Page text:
Girls can do anything as good as boys. Including kicking butt.
Diana Guzman (Michelle Rodriguez) is a no-nonsense, take-no-crap teenager who has a bit of issues. For one, her mother’s dead, so she’s forced to live with her disapproving father (Paul Calderon), and her rather meek brother (Ray Santiago). Needless to say, Diana is very angry with the life she has, and her only way of actually getting any bit of intensity out, is through boxing at her local gym. While her father would not allow for Diana to box, he still pays for her brother to box and train at the gym – funds that she uses in her favor, while he goes off and does his own thing. Eventually, Diana starts to get better and channel her anger in a way that’s a lot less hectic, but more controlled. This leads Diana to start boxing in actual, small-time matches, but because she’s a girl in a very male-populated sport, she’s never taken nearly as seriously as she should be. Looking through this all is fellow boxer Adrian (Santiago Douglas), who takes a liking to Diana right away. However, their love for the sport of boxing eventually comes between them and their left with thinking of whether or not they should go on further together, or separate and allow for their own boxing-careers to play out.
Everything about Girlfight just screams “cliché”. Angry, young adolescent finds a way to channel her anger through boxing; father disapproves; nobody else takes her seriously; eventually, she starts to train more and get better; and, oh yeah, she then finds herself a love-interest. If anything, people will probably see Girlfight as the female-version of Rocky, however, they would be totally wrong; though the movies aren’t wholly different, they still differ in terms of their perspective, as well as their heartfelt take on a subject we’ve seen one too many times before.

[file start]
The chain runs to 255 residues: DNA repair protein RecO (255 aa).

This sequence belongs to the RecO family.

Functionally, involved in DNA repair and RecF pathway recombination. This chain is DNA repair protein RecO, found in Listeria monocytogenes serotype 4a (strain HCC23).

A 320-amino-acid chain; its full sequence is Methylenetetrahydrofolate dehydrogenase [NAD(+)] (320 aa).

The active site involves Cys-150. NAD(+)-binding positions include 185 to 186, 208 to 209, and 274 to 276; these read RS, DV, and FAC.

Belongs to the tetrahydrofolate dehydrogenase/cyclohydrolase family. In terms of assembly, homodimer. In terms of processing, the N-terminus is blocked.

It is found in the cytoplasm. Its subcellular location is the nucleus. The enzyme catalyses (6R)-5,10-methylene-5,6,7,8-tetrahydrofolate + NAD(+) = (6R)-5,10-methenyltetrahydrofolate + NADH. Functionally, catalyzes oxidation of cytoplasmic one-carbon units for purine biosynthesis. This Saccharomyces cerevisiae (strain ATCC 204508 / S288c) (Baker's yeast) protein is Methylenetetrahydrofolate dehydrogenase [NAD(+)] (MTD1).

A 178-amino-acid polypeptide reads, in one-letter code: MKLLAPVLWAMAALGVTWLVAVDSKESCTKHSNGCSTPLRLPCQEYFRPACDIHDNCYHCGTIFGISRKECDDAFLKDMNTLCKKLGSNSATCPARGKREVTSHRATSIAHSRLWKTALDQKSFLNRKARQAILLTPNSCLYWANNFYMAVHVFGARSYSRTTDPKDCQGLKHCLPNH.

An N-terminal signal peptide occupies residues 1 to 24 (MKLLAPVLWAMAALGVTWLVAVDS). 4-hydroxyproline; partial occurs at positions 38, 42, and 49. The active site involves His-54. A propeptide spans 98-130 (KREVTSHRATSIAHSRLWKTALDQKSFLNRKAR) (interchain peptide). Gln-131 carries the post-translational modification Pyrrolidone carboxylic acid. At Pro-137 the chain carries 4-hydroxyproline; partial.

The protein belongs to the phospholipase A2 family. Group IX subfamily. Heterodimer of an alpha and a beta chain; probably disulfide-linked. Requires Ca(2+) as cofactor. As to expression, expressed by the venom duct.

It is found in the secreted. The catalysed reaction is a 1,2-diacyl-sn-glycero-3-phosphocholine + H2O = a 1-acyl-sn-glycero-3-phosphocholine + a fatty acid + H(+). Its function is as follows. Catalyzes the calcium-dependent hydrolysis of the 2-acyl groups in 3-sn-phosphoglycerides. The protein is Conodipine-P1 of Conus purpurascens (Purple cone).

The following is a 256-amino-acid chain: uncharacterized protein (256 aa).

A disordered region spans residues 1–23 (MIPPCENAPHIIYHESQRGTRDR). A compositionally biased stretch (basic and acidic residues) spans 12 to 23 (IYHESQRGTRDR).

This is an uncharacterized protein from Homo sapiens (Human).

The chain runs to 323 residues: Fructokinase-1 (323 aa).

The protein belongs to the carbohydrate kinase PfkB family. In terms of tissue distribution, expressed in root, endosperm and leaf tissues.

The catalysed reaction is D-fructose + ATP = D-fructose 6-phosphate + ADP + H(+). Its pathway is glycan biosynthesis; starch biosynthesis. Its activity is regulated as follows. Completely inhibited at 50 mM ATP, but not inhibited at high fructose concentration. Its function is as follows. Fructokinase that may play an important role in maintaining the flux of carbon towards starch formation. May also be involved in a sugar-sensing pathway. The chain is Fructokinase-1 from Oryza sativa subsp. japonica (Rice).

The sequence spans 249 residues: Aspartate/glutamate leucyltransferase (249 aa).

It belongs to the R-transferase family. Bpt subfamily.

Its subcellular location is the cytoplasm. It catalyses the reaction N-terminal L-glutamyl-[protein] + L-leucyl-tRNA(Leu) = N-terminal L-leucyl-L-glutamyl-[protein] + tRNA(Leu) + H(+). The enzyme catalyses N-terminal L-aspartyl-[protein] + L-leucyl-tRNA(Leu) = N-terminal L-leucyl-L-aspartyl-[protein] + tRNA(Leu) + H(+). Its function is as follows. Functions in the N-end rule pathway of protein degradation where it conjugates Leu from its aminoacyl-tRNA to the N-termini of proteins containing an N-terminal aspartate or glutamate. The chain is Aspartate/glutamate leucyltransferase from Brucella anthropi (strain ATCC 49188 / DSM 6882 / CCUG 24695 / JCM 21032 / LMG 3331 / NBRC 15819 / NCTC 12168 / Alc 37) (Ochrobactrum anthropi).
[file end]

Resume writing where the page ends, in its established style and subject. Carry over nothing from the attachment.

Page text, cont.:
And they’re also both pretty great movies in their own right, without ever being too showy or flashy about it.
Where Girlfight gains most of my respect is through the way in how writer/director Karyn Kusama uses a lot of her very limited resources to her advantage. From what I’ve read, the budget was around $1 million and because of that, it leaves Kusama dealing with a lot of low-budget issues. Certain shots seem too grainy, or poorly-choreographed, and yeah, certain scenes go on a lot longer than they probably should because it’s too expensive to take a scene elsewhere, but for some reason, it all works. You can feel the bleeding heart and love Kusama has for this story, these characters, and, surprisingly, this sport, that all of the raw emotions you get, feel and see, all come together so perfectly.
It’s also worth mentioning that even if the story does seem to be a bit conventional, Kusama defies all of the predictable aspects that we’ve come to expect with stories of this same nature. Not every fight is an absolute, balls-out, gory slobber-knocker like we’re used to seeing movies portray them, just like Diana herself isn’t an unstoppable, can’t-be-tame beast; sometimes, she loses, and other times, she loses her cool. But she will, on some occasions, win a fight, if not in the most spectacular way imaginable. While, for some, this may not be the most exciting bit of action, it still provides a nice layer of realism that makes us feel closer and closer to this world than ever before; Kusama could have easily lost her head and just made the movie all about the ass-kicking, the bloody faces, and the crushed-souls, but instead, she uses boxing as a way for Diana to channel her emotions and make herself something of a better person.